High blood pressure? Blame the weather
What was the weather like in the year you were born? It could be a guide to whether or not you'll have high blood pressure.
People who were born during hot, dry years seem to have higher blood pressures, a study in the American Journal of Epidemiology indicates. This could be because of dehydration in infancy.
'Animal studies suggest that severe dehydration in infancy results in greater sodium retention and a taste for salty foods throughout life,' Dr. Debbie Lawlor, of the University of Bristol told Reuters.
Once upon a time this might have helped human beings survive. Now it is simply like to lead to high blood pressure.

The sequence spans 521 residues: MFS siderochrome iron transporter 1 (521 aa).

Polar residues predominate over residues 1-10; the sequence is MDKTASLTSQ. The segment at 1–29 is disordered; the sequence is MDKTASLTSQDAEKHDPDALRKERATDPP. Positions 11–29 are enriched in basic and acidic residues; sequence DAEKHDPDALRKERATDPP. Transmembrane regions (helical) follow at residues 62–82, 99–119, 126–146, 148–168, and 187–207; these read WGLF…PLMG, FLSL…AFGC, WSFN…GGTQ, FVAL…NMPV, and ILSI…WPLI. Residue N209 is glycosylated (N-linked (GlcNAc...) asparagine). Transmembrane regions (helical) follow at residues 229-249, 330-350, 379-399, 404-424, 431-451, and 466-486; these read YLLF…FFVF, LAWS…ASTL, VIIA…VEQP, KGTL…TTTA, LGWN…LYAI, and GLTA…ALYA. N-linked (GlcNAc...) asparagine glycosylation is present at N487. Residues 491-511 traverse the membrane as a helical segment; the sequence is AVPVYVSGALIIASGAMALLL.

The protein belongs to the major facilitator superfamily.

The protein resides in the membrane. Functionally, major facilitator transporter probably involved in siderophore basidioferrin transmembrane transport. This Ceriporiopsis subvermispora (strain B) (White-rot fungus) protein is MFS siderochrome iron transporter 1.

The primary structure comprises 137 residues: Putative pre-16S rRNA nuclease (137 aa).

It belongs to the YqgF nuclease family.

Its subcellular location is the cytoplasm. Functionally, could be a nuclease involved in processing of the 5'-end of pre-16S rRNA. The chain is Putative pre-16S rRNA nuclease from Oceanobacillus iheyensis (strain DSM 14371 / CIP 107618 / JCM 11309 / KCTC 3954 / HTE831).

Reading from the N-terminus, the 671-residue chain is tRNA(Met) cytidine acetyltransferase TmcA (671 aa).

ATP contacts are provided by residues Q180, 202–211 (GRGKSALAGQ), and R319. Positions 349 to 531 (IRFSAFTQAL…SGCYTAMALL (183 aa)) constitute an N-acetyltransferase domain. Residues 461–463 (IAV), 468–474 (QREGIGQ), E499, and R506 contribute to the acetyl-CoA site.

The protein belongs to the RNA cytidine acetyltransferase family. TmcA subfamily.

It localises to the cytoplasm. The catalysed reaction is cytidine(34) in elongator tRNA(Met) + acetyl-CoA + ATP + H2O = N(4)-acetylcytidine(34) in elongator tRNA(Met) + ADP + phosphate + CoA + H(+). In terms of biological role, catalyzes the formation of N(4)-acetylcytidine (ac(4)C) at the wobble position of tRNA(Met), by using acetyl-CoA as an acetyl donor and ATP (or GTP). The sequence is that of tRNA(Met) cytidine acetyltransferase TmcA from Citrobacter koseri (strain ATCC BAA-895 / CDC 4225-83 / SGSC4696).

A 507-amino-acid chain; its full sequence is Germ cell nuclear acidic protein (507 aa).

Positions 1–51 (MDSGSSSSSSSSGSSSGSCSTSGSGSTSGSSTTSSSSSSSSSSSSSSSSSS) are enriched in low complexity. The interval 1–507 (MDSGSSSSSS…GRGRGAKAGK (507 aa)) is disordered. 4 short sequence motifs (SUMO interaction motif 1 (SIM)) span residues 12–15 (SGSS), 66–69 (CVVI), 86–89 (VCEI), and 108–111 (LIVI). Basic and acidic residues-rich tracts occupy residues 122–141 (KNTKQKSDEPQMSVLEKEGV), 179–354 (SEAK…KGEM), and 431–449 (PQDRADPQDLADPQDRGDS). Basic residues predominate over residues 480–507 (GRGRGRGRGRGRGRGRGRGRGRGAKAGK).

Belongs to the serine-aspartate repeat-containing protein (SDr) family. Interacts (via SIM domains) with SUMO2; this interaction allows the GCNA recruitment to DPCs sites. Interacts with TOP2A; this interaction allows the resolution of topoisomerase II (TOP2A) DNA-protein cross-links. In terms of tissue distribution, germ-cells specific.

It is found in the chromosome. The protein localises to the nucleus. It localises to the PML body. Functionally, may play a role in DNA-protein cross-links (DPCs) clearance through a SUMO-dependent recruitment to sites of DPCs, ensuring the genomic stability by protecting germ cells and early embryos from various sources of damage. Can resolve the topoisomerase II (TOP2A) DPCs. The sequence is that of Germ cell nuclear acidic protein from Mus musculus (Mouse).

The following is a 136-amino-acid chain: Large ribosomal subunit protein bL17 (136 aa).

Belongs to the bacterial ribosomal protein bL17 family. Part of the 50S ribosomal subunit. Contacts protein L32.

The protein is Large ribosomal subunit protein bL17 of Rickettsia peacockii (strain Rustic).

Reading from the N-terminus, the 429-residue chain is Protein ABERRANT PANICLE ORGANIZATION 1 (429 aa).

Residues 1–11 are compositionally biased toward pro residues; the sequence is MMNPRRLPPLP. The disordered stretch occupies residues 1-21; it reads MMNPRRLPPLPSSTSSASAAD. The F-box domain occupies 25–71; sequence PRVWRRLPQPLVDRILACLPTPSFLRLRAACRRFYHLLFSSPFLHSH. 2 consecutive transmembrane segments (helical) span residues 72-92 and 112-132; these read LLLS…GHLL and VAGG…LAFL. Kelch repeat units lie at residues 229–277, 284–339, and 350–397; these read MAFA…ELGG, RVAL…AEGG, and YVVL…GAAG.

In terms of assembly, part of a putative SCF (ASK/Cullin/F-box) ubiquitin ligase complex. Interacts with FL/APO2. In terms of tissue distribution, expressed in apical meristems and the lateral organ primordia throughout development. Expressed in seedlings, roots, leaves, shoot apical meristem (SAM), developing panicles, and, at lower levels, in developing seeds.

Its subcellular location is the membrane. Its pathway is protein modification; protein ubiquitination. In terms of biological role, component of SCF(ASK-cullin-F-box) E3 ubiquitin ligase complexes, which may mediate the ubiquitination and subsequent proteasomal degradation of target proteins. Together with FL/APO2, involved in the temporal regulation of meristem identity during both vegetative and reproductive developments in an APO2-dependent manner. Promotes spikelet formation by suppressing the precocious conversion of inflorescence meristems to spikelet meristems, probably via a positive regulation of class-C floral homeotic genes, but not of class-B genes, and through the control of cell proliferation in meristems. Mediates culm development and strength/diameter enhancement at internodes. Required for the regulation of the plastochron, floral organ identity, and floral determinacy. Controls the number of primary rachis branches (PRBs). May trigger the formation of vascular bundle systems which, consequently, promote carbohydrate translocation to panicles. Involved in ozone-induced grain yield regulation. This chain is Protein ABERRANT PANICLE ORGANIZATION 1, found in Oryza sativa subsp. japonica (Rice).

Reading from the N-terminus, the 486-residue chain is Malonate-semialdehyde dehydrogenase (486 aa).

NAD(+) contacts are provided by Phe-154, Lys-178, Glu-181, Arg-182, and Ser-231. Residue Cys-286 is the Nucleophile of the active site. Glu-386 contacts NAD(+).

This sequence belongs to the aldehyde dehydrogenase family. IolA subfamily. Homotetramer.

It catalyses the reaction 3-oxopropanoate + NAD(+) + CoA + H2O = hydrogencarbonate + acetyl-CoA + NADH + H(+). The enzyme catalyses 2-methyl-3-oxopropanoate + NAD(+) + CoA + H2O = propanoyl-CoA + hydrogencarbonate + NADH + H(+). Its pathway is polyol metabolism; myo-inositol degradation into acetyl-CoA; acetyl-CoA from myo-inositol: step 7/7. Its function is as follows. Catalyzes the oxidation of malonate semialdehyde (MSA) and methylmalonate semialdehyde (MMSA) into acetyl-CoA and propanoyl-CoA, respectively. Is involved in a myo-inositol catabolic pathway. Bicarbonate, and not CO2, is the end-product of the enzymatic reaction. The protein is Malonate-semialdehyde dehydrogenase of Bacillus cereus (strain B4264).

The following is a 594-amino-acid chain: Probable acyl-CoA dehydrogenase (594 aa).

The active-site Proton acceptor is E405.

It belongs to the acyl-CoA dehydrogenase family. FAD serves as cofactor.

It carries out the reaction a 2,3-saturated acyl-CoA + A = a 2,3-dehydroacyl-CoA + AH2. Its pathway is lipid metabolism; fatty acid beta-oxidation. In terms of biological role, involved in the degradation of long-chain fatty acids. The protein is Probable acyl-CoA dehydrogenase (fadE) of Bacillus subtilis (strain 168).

Lawlor's studylooked at nearly 4000 randomly selected UK women born in the early 20th century. A high average summer temperature in the first year of life tended to lead to a higher systolic (the upper figure) blood pressure in adulthood. Conversely, higher average summer rainfall was linked to a lower adult systolic blood pressure.
The researchers also found that those who experienced the hottest and driest summers in the first year of life were more likely to have suffered severe infant diarrhea and dehydration.
The planet is getting hotter so does that mean that high blood pressure will be another result of global warming?
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Page updated on December 1st, 2009